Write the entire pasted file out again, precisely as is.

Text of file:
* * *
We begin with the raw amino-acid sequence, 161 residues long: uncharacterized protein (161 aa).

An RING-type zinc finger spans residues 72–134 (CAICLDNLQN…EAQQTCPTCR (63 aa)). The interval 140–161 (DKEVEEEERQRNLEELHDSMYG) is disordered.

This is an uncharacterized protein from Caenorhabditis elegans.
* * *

We begin with the raw amino-acid sequence, 161 residues long: uncharacterized protein (161 aa).

An RING-type zinc finger spans residues 72–134 (CAICLDNLQN…EAQQTCPTCR (63 aa)). The interval 140–161 (DKEVEEEERQRNLEELHDSMYG) is disordered.

This is an uncharacterized protein from Caenorhabditis elegans.